My first blog post on Perceivant.comhttp://perceivant.com/causality-time-series-determining-impact-marketing-interventions/

My first blog post on Perceivant.comhttp://perceivant.com/causality-time-series-determining-impact-marketing-interventions/

How can we measure the number of additional clicks or sales that an AdWords campaign generated? How can we estimate the impact of a new feature on app downloads? How do we compare the effectiveness of publicity across countries?In principle, all of these questions can be answered through causal inference.In practice, estimating a causal effect...

With the latest version of the hts package for R, it is now possible to specify rather complicated grouping structures relatively easily. All aggregation structures can be represented as hierarchies or as cross-products of hierarchies. For example, a hierarchical time series may be based on geography: country, state, region, store. Often there is also a separate product hierarchy: product...

In previous posts (here and here) I looked at how generalized additive models (GAMs) can be used to model non-linear trends in time series data. In my previous post I extended the modelling approach to deal with seasonal data where we model both the within year (seasonal) and between year (trend) variation with separate smooth functions....

In today’s blog post, we shall look into time series analysis using R package – forecast. Objective of the post will be explaining the different methods available in forecast package which can be applied while dealing with time series analysis/forecasting. What is Time Series?A time series is a collection of observations of...

As we know, a Brownian motion is usually formulated as $$dx_t = mu,dt+sigma,dW_t$$ which is the continuous case of a random walk. In some cases, it is quite convenient to use this formulation to describe the characteristic of asset prices due to its highly unpredictable behavior. However, there are financial indicators or variables that also exhibit, at least temporarily, stable...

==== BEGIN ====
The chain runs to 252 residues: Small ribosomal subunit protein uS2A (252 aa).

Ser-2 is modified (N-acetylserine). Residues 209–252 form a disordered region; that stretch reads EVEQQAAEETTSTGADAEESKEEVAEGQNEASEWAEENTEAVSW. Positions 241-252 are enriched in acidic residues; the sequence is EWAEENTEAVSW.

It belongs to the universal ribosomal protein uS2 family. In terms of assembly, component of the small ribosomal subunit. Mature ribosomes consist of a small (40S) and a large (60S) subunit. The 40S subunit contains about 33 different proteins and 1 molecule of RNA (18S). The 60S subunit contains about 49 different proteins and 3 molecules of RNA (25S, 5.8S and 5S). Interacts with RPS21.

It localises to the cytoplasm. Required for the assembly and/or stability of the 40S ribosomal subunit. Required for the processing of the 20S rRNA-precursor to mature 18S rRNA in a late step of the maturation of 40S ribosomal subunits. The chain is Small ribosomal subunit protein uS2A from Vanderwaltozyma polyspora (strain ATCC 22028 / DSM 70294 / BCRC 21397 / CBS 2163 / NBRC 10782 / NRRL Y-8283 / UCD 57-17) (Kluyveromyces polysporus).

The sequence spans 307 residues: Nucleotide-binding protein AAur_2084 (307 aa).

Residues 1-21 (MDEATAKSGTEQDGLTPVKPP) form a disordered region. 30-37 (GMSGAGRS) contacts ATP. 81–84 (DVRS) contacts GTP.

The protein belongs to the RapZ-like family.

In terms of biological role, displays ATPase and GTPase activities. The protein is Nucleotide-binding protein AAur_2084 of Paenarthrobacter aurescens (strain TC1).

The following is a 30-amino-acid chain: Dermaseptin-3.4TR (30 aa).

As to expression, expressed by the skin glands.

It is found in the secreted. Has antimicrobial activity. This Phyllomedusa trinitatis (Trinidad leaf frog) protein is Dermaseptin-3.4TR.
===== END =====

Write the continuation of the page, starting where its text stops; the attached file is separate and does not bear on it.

As we know, a Brownian motion is usually formulated as $$dx_t = mu,dt+sigma,dW_t$$ which is the continuous case of a random walk. In some cases, it is quite convenient to use this formulation to describe the characteristic of asset prices due to its highly unpredictable behavior. However, there are financial indicators or variables that also exhibit, at least temporarily, stable...

Monday, in our MAT8181 class, we’ve discussed seasonal unit roots from a practical perspective (the theory will be briefly mentioned in a few weeks, once we’ve seen multivariate models). Consider some time series , for instance traffic on French roads, > autoroute=read.table( + "http://freakonometrics.blog.free.fr/public/data/autoroute.csv", + header=TRUE,sep=";") > X=autoroute$a100 > T=1:length(X) > plot(T,X,type="l",xlim=c(0,120)) > reg=lm(X~T) > abline(reg,col="red") As discussed in a...

Following my post on fitting models to long time series, I thought I’d tackle the opposite problem, which is more common in business environments. I often get asked how few data points can be used to fit a time series model. As with almost all sample size questions, there is no easy answer. It depends on the number of model parameters...

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